“I have a one-year-old son who is diagnosed with Down syndrome. Other than barely being able to survive living conditions with the high price jumps, we have to wait for six months on a list in order to join the governmental physical therapy programme. This leaves us no option but heading to one of the NGOs that fund similar programmes in private hospitals. However, most of them stopped accepting new cases saying that donations no longer cover their expenses,” said Alaa Farag, a doorman in his mid-twenties, who has been struggling to find a non-governmental organisation to admit his son in a hospital which provides physical therapy in order to help him move his body.
Other than Down’s syndrome, Farag’s son, Yassin, suffers from a hole in his heart. Both of the defects affect the child’s natural growth process, making him—at the age of one—incapable of sitting, moving his hands, or even recognising certain things like moving toys.
With less than EGP 2,000 income in a month, Farag, like many other families, depends on NGOs to help him with his son’s treatment including financing the physical therapy. The treatment should start immediately, as waiting for six months—until he is let into governmental hospitals—will render the treatment ineffective. Nonetheless, with several NGOs—which mainly survive on private donations—closing their doors in his face, he currently has no other option but to silently suffer and wait.
Since the pound’s floatation, unbearably increasing prices have been Egyptians’ main struggle. With inflation hitting its peak in 2017, many Egyptians halted or reduced their donations, jeopardising the existence of NGOs that have no other source of income, and decreasing the number of cases they accept treating.
Medical treatment is one of the fields NGOs support in Egypt. Yet, despite also adopting orphans, educating the underprivileged, and providing water pumps to citizens who do not have basic living needs, medical treatment is the most expensive of their expenses.
For months, Farag has been looking for an NGO to accept his son’s case, however, constant rejection is all he is met with. “This sort of treatment requires a long time and a lot of money, and we are only restricted to a small budget due to lack of donations,” he explained.
In order to overcome the lack of donations, many NGOs started establishing their own projects through which they earn money, thus reducing their dependence on donations, in order to sustain the number of patients who mainly depend on them for their survival.
Mersal is an NGO specialised in the treatment of terminally ill or late stage patients who are rejected by every other NGO or governmental institution for requiring extremely expensive treatments or due to their very poor health conditions.
For three years, the organisation, founded by Heba Rashed, has been focusing on treating late stage cancer cases, providing prosthesis to victims of congenital conditions and rehabilitating them, and implementing children’s cochlear implants.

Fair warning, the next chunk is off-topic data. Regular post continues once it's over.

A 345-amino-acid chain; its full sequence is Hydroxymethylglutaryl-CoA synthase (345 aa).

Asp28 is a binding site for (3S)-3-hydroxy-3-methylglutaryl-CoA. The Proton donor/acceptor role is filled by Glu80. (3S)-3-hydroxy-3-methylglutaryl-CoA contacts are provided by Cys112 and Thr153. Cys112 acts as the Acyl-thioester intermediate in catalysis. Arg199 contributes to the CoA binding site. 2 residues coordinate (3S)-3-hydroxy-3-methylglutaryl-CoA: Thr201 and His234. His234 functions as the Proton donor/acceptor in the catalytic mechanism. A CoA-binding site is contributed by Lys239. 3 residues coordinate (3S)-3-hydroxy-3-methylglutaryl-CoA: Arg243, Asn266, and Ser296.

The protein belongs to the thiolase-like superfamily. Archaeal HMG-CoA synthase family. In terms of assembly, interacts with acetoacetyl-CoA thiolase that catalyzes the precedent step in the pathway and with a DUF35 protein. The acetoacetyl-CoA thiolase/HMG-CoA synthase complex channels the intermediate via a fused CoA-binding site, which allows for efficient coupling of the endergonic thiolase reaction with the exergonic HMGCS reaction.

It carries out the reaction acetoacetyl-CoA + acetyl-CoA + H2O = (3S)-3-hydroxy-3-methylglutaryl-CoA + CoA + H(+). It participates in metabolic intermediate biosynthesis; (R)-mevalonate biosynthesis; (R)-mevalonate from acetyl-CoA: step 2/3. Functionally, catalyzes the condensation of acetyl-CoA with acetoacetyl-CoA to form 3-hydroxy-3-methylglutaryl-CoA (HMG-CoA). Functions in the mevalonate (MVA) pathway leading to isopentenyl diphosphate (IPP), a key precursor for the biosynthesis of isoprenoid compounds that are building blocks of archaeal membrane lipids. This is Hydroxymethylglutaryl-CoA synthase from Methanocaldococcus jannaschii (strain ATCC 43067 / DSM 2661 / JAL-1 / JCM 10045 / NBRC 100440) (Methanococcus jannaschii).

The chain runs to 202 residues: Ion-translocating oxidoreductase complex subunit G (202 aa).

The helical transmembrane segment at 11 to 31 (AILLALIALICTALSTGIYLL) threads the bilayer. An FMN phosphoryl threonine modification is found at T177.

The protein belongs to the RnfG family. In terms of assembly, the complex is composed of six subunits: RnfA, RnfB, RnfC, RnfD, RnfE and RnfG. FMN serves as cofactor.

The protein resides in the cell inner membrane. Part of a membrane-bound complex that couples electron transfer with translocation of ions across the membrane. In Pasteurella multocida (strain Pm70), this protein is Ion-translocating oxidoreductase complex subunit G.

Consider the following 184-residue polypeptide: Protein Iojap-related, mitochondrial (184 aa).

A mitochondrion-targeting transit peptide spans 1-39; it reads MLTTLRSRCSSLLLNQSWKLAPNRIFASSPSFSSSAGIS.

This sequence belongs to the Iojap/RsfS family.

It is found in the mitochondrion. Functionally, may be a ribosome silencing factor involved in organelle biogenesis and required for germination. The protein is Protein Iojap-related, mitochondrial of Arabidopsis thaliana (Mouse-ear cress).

Providing hope to people who have been met with rejections just because their cases need huge amounts of money that they cannot afford, is the main cause of Mersal, even if each case requires tremendous amounts of money.
Mainly focusing on conditions that require a lot of money, self-sustainability is Mersal’s main key in overcoming the struggle of donation shortages.
“I volunteered at different NGOs before establishing Mersal, besides earning several project management diplomas. This allowed me to clearly see that surviving on donations only is a risk factor, especially with the country’s economic situation,” Rashed told Daily News Egypt.
Rashed decided to focus on critical cases, despite each case’s need for a huge amount of money, because “they have no place else to go to, and being poor is not a justification for leaving them abandoned.” So, she established specialised centres for tumours, kidney failure, and artificial limbs.
Mersal established four main projects, from which they maintain coverage portions for their fixed expenses, beside donations.
“I knew I needed a source of stable income, from which I guarantee at least the payment of rent, flyers, and treating some cases, and this could not have happened without a sort of project investment,” Rashed said.
She stressed that even if donations were not reduced in 2017, the expenses of medications and the number of patients requiring urgent medical care have at least doubled, hence, donations lost more than 50% of their value.
The first project the organisation established was Mersal Academy. The academy allows people with limited budgets to take courses with “expensive” trainers in several fields, who agree on their part to reduce their rates in order for the organisation to make a larger profit.